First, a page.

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Poor Students More Likely To Play Football, Despite Brain Injury Concerns

Sunday, February 03, 2019

Many wealthy families have chosen not to have their children play football, but for lower-income students, football is still seen as a ticket to a better education.

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Baltimore State's Attorney Will No Longer Prosecute Marijuana Possession Cases

Sunday, February 03, 2019

In her announcement Tuesday, Marilyn Mosby argued the move will improve police-community relations and allow the city to dedicate more time and resources to fighting violent crimes.

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Journalists Raise Money, Post Jobs And Buy Beers For Peers After A Week Of Layoffs

Saturday, January 26, 2019

After Buzzfeed, Gannett and Verizon's media group announced job losses this week, journalists across the country banded together to offer support.

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A Slimy Discovery: New Fossil Found Of Jawless, Backless Hagfish

Saturday, January 26, 2019

The hagfish may not be as primitive as once thought, thanks to a new fossil discovery. NPR's Scott Simon asks The Atlantic science writer Ed Yong about his recent piece on hagfish and their slime.

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Could The 10-Year Challenge Be Putting Your Data At Risk?

Sunday, January 20, 2019

The viral 10-Year Challenge on social media could train facial recognition technology on how we age, and potentially be used against us, argues author and tech consultant Kate O'Neill.

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U.K. Bridal Boutique Celebrates Wedding Dresses And Wheelchairs

Sunday, January 13, 2019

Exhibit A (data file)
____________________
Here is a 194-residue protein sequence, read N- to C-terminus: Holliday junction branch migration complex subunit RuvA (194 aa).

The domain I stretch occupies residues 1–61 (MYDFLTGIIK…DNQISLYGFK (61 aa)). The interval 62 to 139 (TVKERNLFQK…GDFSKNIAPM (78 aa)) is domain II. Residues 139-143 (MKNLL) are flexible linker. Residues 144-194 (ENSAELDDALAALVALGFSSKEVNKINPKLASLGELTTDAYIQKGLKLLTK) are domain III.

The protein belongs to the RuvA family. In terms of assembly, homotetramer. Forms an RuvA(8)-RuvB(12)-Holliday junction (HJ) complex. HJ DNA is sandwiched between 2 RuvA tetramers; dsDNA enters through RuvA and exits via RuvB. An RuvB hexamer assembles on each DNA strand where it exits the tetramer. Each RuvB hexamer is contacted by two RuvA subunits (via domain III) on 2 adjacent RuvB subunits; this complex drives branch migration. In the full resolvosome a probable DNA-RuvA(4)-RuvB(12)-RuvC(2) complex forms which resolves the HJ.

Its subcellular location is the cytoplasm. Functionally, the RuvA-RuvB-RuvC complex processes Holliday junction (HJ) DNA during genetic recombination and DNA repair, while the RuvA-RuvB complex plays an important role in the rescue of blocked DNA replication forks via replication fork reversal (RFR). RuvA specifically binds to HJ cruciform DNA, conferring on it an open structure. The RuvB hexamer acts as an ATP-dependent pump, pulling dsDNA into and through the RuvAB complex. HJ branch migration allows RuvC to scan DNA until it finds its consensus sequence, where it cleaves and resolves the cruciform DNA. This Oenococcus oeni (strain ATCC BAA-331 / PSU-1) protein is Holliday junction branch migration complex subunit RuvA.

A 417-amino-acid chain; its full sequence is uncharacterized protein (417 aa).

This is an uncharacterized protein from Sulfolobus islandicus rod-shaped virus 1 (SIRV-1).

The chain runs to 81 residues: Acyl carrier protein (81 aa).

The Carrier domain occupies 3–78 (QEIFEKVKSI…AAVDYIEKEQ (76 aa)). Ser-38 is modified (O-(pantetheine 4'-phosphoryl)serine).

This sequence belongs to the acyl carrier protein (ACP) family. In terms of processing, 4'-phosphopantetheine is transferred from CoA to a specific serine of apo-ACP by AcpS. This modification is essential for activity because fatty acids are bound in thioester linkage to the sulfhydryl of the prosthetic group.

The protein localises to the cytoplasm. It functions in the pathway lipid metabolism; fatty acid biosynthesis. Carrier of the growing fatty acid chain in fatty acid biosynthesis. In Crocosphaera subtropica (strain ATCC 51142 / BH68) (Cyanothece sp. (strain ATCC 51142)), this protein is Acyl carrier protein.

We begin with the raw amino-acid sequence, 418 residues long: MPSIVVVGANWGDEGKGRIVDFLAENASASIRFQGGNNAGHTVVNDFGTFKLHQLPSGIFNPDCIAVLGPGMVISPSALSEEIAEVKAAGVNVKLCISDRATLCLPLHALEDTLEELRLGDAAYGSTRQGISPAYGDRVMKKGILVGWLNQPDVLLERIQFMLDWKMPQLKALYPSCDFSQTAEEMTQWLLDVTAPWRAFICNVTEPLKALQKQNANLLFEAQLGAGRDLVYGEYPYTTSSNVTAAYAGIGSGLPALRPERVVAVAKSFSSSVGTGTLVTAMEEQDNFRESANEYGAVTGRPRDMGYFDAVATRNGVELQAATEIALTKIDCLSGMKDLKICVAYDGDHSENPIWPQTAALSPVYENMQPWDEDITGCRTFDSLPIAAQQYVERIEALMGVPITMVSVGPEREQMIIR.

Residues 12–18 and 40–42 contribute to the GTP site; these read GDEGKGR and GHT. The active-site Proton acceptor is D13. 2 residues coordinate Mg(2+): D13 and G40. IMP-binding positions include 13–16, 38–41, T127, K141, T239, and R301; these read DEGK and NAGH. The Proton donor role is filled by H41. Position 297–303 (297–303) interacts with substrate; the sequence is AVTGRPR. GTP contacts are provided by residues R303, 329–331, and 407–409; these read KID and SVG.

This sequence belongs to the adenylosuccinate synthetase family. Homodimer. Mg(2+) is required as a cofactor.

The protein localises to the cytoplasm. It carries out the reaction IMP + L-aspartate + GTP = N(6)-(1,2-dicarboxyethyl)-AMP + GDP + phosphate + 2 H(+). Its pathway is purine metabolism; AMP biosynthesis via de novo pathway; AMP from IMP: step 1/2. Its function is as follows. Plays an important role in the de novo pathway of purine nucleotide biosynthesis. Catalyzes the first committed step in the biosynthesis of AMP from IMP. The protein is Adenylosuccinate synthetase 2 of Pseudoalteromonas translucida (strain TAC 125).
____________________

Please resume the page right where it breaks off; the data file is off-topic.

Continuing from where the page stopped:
A window display at the shop in Portishead, England, went viral on social media for featuring a mannequin wearing a wedding dress while in a wheelchair.

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Deaf And Unemployed: Taking Matters Into Their Own Hands

Sunday, January 13, 2019

Deaf people struggle with high unemployment. So they are creating their own "deaf ecosystems" and pushing employers to better accommodate them.

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Furloughed Workers In Hard-Hit Community Organize Potluck During Shutdown

Saturday, January 12, 2019

Friday evening, as the shutdown bordered on becoming the longest in U.S. history, hundreds of furloughed workers gathered in Montgomery County, Md., to share a meal.

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Gospel And Black Church Communities Grapple With The Allegations Against R. Kelly

Saturday, January 12, 2019

Despite allegations of sexual abuse, the musician still has defenders in the gospel music industry. NPR's Scott Simon talks with writer Candice Benbow, who says it's time for leaders to speak up.

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Deaf And Unemployed: 1,000+ Applications But Still No Full-Time Job

Saturday, January 12, 2019

Despite technological advancements that allow deaf job seekers to communicate more easily with potential employers, applicants say they still face stigma that they can't do the job.